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Alchemy and Jung’s Red Book
March 17, 2017 @ 7:30 pm - 9:00 pm PDT
All of Jungian psychology as we know it – the story of how Jung became Jung – originates in the Red Book. The Red Book is the story of Jung’s confrontation with the unconscious undertaken over the course of 16 years from 1914 – 1930 and expressed in 400 calligraphic pages of writings and 53 full page color paintings. Central to Jung’s reflections in 1912-13 before he began the Red Book, was one main question that became the question of all questions: “What is the myth of my life?” To his great surprise Jung discovered that his myth, the myth of the Red Book, was the alchemical myth.
“I had very soon seen that analytical psychology coincided in a most curious way with alchemy. The experiences of the alchemists were, in a sense, my experiences, and their world was my world. This was, of course, a momentous discovery.”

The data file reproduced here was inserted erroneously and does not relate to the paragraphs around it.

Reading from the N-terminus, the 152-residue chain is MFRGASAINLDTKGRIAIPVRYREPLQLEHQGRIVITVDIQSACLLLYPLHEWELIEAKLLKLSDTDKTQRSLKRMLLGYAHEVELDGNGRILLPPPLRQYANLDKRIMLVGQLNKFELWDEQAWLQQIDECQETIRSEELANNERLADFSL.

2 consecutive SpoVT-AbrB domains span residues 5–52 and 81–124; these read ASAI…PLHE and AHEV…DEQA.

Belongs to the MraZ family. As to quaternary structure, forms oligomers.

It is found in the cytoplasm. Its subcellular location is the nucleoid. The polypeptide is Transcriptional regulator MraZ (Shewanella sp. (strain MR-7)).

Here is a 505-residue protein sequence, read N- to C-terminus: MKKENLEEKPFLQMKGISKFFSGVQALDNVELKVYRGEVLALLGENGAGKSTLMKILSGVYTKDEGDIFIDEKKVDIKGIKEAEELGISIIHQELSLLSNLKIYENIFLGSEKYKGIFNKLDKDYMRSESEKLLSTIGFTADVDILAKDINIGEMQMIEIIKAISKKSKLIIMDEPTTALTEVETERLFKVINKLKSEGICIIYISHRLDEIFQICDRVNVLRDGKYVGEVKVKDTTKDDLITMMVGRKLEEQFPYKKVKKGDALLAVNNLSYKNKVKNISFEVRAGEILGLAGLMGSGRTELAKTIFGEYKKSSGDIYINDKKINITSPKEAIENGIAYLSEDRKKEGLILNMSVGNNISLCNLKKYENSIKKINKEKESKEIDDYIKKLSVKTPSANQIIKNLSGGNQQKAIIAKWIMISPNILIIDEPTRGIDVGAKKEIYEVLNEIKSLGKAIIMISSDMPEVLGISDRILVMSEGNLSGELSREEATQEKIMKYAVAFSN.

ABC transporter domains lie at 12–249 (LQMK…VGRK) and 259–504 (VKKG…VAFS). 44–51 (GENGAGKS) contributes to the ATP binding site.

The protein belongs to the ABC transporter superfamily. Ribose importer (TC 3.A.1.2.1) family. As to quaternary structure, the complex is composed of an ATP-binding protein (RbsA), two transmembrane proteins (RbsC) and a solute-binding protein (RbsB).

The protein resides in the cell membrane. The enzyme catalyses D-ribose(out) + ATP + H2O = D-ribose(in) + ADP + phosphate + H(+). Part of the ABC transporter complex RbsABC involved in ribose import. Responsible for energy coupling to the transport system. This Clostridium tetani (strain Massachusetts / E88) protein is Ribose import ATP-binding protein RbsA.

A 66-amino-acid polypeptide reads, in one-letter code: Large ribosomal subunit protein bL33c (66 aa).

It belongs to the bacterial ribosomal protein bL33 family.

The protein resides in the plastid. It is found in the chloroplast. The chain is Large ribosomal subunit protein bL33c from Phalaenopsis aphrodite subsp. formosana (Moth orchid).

Many alchemists were not literally trying to turn lead into gold, but were speaking in a language of symbols about the imagination of transformation. This the reason why Jung observed in alchemical texts the same symbols that he experienced in himself and saw in the dreams of his patients. Three of the main themes in alchemy involve the confrontation with the shadow, the return of the repressed feminine, and the relationship between psyche and matter. Connecting these themes is the alchemical mysterium coniunctionis or the union of sun and moon, of the conscious day world with the unconscious night world. In this presentation we will track the original texts and imagery of the alchemists into their reappearance in Jung’s Red Book and, finally, reflect on the meaning and value of the alchemical myth for our lives today in the contemporary world.
Related Workshop: Alchemical Active Imagination
Thomas Elsner, J.D., M.A. is a Jungian Analyst, certified Psychoanalyst with the California Medical Board, the C.G. Jung Study Center of Southern California, the Inter-Regional Society of Jungian Analysts, and Faculty at Pacifica Graduate Institute. He has taught courses on Depth Psychology and Folklore for over 10 years at Pacifica as well as internationally. Trained as a Jungian Analyst in Zurich, Switzerland, Thomas has been in practice since 1998. Prior to that he worked as an attorney. His upcoming book to be published by Texas A&M in early 2019 is on Coleridge and The Rime of the Ancient Mariner.
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